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Making school cafeterias more friendly: There’s an app for that

Published: May 1, 2017 | By | 2 Replies Continue Reading
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A new app promises to make young people feel more comfortable in school cafeterias.

Ask many teens and tweens what they dread most about school and they’ll respond, “Lunch.” That may seem surprising but school cafeterias have long been places where loners and shy students feel especially vulnerable. Everyone else seems to have lunch companions. In some instances, lunchroom loners even experience bullying.

Sasha, a visitor to The Friendship Blog shares her experience:

“I sat alone at a table. I felt so stupid and embarrassed that I didn’t eat and just sat there on my phone for what felt like hours.” (Trouble Finding Friends in the School Lunchroom, 12/16)

There’s an app for that

One teenager has invented an app to solve the conundrum of sitting alone. It’s called Sit With Us. Creator Natalie Hampton explains in the app description, “Apart from the verbal taunts and violence, one of the worst things was having to eat lunch alone, and the embarrassment of having others see me eating lunch alone.” After she changed schools, she began inviting those sitting alone to join her.

Users of the app are student leaders who serve as “ambassadors” and discreetly invite loners to join their tables. Sit With Us has a welcoming kit to assist ambassadors in reaching out.

Chelsea is another teen who could have used the app. After falling out with her friend, she found herself alone at lunch near the end of the school year.

“But now I am friendless…I sit by myself at the lunch table because all the other people that I am friends with have tight groups already and it’s just hard to accept someone at the end of the year, like me, who is moving away anyway (Middle School Friendships Can Be Trying, 04/16).” 

Young men experience lunchroom anxiety, too. One writes: “In my sophomore year I was very lonely eating lunches by myself. Every day I would dread lunch because everybody had a friend or someone to talk to while I sat by myself. The problem is that my moving around from place to place has messed up my social life.”

Could your school use the app?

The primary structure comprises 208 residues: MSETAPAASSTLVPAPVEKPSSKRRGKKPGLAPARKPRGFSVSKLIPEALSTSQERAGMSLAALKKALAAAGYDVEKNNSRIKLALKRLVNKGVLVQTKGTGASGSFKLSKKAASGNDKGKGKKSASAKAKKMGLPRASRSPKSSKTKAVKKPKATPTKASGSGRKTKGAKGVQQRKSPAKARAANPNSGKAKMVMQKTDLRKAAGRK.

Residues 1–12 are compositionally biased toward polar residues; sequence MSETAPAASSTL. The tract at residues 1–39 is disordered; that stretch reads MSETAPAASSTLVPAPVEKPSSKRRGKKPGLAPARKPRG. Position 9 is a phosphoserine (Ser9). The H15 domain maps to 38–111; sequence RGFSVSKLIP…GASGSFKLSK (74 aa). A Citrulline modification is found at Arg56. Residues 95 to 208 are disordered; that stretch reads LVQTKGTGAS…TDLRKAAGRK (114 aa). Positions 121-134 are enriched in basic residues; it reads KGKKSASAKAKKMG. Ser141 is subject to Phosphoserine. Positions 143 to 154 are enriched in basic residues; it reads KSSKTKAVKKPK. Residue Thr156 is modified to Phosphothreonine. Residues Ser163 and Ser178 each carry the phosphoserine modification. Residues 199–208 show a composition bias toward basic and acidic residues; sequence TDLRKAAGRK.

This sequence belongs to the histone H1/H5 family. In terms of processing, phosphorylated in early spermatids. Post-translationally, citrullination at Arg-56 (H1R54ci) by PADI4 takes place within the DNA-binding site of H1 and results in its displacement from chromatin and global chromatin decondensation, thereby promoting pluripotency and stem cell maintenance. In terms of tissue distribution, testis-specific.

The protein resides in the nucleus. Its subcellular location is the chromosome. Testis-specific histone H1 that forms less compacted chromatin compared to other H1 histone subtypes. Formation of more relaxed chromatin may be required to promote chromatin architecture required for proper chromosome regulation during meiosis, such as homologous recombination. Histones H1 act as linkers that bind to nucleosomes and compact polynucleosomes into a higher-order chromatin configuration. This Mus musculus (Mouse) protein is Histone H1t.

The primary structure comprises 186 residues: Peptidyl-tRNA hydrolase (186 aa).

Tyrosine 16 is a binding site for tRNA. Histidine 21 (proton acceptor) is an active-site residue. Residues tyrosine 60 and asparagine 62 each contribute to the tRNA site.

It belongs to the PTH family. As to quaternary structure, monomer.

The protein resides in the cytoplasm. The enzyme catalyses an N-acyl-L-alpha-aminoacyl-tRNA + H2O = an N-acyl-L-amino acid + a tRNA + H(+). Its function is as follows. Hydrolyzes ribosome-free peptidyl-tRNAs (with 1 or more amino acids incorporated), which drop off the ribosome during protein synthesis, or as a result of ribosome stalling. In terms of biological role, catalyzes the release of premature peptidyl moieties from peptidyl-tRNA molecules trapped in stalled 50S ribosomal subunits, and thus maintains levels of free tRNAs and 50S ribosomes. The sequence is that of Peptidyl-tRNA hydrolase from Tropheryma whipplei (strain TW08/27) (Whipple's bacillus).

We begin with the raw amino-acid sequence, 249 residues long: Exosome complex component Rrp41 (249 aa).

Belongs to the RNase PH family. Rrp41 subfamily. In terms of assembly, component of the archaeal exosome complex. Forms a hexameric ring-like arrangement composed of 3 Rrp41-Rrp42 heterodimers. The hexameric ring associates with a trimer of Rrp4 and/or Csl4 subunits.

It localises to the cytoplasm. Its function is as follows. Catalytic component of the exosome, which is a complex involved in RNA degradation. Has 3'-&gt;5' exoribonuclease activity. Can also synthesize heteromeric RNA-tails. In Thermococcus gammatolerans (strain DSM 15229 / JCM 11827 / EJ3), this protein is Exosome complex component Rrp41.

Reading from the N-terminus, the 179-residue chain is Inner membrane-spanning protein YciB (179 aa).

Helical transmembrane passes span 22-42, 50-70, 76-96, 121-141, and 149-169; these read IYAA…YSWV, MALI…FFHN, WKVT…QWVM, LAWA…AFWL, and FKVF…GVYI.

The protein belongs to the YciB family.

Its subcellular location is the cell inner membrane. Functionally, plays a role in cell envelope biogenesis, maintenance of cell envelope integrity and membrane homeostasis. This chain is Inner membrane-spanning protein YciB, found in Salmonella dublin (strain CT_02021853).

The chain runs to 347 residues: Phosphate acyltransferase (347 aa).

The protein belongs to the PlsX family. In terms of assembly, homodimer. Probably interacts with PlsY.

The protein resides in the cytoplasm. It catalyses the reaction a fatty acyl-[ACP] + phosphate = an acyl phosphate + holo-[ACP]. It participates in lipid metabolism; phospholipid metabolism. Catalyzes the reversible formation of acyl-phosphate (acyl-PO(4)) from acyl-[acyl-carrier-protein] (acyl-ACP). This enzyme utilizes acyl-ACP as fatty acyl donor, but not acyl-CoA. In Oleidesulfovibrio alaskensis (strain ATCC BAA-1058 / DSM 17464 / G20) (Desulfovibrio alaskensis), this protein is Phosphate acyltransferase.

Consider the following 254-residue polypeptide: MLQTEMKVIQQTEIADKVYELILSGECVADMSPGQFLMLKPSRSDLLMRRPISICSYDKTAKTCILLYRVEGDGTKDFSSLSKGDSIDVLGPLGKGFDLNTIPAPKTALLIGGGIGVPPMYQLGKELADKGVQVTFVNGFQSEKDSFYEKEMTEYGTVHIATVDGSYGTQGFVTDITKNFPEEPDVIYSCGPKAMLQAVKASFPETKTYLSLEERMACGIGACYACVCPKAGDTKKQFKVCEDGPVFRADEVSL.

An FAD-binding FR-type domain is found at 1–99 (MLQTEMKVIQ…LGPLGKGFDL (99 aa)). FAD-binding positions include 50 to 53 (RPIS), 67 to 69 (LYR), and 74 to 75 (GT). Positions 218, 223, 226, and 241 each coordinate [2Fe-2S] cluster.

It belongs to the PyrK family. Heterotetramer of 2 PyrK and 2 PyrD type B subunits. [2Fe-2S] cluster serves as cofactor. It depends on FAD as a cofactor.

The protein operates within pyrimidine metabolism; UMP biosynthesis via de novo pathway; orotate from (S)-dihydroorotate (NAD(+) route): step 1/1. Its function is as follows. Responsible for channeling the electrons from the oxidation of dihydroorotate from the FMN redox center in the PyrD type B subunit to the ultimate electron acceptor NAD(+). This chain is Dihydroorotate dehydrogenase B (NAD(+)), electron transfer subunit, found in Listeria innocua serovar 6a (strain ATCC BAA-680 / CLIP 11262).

Sit With Us could also be used by shy kids who have yet to develop leadership skills, those wanting to seek out others in similar circumstances. For some, the app can be a safer gateway toward friendship than starting a conversation face-to-face.

Educators and guidance counselors at schools can spearhead the ambassador program as faculty advisors, implementing a school club around the app. Sit With Us also has offline, nondigital instructions.

App creator Natalie Hampton has received national recognition for Sit With Us. She was even asked to speak to Harvard University education students. Her story from being bullied in middle school to becoming a national advocate shows how one person can made a difference. The success of her app proves that young people care about their peers and preventing bullying.

The future is in good hands with teens like Natalie and the app Ambassadors, making lunchtime at school cafeterias a better experience and creating friendships along the way.

Sit With Us is available in the iTunes store and on Google Play.

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Comments (2)

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  1. DCFem says:

    There’s also this group that is expanding to more schools: http://abcnews.go.com/Lifestyle/high-school-senior-creates-group-dine-student-eat/story?id=46172969

    Some young people seem to have this one figured out. Let’s applaud them for making high school a better place.

  2. Ali Wenzke says:

    What a fabulous idea! Whenever I interview clients about their childhood moves, the most traumatic memories typically take place in the cafeteria. You’re helping a lot of people with this app, Natalie Hampton. Thank you.

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